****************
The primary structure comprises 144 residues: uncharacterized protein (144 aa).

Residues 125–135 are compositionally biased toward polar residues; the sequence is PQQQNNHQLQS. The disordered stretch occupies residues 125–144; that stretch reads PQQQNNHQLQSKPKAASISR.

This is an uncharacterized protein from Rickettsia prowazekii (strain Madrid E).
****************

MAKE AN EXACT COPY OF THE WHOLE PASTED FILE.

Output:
The primary structure comprises 144 residues: uncharacterized protein (144 aa).

Residues 125–135 are compositionally biased toward polar residues; the sequence is PQQQNNHQLQS. The disordered stretch occupies residues 125–144; that stretch reads PQQQNNHQLQSKPKAASISR.

This is an uncharacterized protein from Rickettsia prowazekii (strain Madrid E).